The study is illustrative of the challenges that Indian women authors experience. All the women authors who responded to the survey mentioned that this topic resonates with them. They mentioned that they would like to see the final research report and would be interested in supporting efforts to promote Indian women authors.

The study emphasizes the need to create an enabling ecosystem for women authors to actualize their writing potential. Steps like instituting rewards are very simple to implement, yet can have a tremendous impact in terms of encouraging emerging talent. This talent should be encouraged from a young age and school programs should be instituted to enable more girl students in their creative writing journeys. To paraphrase Ayn Rand, the question for Indian women authors shouldn’t be who is going to let them write, it should be who is going to stop them.

Also, as the overall representation of women in various fields goes up, their contribution to writing efforts in those fields should commensurately increase. Hence, the overall efforts for women empowerment need to be strengthened.


Anantharaman, Latha (2022) Making Everything Illuminated. India Today, May 10-16

Dar, Vaishali (2022) Words & Figures. The Financial Express, May 29

FE Bureau (2022) Higher female representation in management results in positive impact. The Financial Express, March 7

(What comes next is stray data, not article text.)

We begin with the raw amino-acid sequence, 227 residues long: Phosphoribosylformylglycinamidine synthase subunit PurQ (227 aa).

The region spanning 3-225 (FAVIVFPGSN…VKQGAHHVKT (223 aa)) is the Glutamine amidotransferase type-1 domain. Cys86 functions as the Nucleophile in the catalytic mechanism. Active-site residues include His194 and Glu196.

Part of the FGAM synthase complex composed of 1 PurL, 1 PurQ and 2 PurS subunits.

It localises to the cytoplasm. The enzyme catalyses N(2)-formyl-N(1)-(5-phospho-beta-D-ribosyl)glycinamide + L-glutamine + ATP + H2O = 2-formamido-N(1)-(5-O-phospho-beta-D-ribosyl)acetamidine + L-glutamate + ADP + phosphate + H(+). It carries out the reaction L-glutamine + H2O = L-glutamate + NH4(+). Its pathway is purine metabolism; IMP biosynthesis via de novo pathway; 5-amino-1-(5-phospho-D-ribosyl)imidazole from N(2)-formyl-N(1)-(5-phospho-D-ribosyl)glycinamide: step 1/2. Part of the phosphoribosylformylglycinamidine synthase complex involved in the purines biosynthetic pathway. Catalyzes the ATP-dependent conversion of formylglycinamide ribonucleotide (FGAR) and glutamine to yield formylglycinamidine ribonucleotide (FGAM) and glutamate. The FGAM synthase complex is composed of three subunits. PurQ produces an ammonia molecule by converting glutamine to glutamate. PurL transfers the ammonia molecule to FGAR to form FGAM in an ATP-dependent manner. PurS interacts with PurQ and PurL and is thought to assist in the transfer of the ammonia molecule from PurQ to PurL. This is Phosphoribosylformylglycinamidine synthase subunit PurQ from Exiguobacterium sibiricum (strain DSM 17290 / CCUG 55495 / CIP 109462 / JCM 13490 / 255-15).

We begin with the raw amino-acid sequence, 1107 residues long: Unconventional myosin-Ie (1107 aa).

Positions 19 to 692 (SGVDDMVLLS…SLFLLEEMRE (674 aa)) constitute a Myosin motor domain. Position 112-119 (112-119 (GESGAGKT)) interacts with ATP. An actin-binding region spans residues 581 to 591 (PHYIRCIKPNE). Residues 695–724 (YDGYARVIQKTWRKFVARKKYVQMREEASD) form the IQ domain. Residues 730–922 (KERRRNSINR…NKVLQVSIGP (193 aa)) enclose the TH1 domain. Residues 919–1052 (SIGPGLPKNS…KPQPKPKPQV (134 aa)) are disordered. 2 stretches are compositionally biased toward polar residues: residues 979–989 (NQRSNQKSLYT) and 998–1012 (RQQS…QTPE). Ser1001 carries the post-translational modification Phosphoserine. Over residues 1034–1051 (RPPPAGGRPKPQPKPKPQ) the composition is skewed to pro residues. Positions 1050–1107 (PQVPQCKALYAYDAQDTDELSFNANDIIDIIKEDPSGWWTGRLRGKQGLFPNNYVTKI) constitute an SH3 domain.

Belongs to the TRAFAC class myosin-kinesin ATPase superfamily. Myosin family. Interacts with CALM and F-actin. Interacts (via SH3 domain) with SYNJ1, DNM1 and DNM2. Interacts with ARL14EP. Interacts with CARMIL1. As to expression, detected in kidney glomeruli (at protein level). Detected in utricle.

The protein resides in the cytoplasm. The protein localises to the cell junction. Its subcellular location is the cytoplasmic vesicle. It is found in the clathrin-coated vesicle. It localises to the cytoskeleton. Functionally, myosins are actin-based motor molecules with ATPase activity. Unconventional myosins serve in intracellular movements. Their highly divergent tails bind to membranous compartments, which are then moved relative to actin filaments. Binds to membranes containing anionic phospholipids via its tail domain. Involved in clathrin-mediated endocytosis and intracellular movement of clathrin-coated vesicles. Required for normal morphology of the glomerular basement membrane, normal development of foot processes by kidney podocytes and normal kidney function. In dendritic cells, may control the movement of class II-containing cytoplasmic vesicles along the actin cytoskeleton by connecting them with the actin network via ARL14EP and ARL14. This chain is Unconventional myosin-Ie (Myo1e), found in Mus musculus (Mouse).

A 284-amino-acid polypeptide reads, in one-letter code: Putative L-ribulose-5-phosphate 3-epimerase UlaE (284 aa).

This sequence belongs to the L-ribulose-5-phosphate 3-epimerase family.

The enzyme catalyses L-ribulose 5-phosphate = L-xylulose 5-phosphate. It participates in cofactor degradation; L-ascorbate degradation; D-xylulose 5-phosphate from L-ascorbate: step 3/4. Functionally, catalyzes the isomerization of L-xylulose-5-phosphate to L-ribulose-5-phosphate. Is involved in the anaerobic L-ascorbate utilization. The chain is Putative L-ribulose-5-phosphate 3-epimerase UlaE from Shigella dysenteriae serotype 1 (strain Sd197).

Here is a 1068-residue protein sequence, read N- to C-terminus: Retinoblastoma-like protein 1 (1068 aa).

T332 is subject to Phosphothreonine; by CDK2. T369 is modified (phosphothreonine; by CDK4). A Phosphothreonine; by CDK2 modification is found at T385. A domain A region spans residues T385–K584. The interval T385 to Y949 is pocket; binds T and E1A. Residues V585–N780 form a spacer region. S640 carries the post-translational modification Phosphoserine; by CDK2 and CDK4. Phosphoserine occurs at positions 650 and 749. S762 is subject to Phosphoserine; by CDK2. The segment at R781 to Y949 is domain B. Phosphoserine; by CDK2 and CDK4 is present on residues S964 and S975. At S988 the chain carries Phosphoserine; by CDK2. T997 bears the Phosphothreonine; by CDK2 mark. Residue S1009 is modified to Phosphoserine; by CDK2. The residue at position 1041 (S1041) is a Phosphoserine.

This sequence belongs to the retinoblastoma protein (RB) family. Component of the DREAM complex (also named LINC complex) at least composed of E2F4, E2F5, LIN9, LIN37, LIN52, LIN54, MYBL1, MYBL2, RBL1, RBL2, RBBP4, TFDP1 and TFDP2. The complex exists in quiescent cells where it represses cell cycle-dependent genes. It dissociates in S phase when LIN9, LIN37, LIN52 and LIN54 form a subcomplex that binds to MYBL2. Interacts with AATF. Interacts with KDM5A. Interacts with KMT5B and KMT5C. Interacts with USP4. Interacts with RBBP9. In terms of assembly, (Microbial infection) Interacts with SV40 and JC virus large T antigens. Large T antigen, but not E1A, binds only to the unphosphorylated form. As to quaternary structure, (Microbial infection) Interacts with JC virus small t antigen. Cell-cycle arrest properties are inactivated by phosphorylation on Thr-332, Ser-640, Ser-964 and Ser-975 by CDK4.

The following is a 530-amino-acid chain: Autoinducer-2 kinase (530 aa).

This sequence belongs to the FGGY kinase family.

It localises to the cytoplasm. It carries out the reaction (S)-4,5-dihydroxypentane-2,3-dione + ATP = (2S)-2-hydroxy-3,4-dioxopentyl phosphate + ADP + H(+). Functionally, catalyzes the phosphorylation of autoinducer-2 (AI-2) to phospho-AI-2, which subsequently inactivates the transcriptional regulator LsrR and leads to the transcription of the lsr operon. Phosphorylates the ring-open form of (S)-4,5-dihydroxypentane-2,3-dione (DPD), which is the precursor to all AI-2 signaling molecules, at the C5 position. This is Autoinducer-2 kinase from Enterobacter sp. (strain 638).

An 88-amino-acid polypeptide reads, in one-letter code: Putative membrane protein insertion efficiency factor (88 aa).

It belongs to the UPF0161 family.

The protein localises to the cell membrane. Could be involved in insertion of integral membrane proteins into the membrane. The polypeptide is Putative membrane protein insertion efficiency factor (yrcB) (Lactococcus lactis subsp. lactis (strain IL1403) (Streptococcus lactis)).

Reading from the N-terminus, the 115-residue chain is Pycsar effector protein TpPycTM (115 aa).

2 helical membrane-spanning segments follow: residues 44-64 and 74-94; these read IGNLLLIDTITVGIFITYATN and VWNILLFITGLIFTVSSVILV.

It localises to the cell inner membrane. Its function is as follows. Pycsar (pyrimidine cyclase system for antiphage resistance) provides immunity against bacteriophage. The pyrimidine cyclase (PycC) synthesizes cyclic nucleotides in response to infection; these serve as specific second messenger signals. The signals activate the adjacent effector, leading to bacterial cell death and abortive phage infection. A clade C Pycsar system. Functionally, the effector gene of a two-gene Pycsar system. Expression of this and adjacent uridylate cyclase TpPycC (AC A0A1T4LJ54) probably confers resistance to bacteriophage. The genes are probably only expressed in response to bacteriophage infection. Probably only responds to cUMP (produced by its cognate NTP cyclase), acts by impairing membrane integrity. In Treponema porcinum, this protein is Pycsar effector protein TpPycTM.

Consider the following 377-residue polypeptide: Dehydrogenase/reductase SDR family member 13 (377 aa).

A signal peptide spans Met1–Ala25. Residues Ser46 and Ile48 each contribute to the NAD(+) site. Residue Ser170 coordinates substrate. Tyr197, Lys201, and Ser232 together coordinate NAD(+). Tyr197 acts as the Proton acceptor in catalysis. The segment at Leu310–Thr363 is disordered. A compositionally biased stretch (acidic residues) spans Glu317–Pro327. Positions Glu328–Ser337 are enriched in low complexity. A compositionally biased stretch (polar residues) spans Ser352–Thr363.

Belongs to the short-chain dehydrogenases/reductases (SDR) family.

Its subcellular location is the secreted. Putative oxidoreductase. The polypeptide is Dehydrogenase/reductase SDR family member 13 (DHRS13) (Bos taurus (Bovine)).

Jha, Aditya Mani (2022) The Past Comes First. India Today, June 7-13

Khan, Faizal (2022) ‘It’s important kids find some mirror in literature’. The Financial Express

Salam, Ziya Us (2022) Geetanjali Shree’s ‘Tomb of Sand’ first Hindi novel to win International Booker Prize. The Hindu, May 27, https://www.thehindu.com/books/books-authors/geetanjali-shree-wins-international-booker-prize-for-first-hindi-novel-tomb-of-sand/article65465146.ece

Times News Network (2019) Women writers and gender disparity in the publishing world. www.timesofindia.com, https://timesofindia.indiatimes.com/life-style/books/features/women-writers-and-gender-disparity-in-the-publishing-world/articleshow/69201735.cms


I would like to acknowledge all the accomplished Indian women authors who participated in the study not only for providing responses to the survey questions, but also for the detailed discussion and qualitative inputs they provided for enhancing the quality of this paper.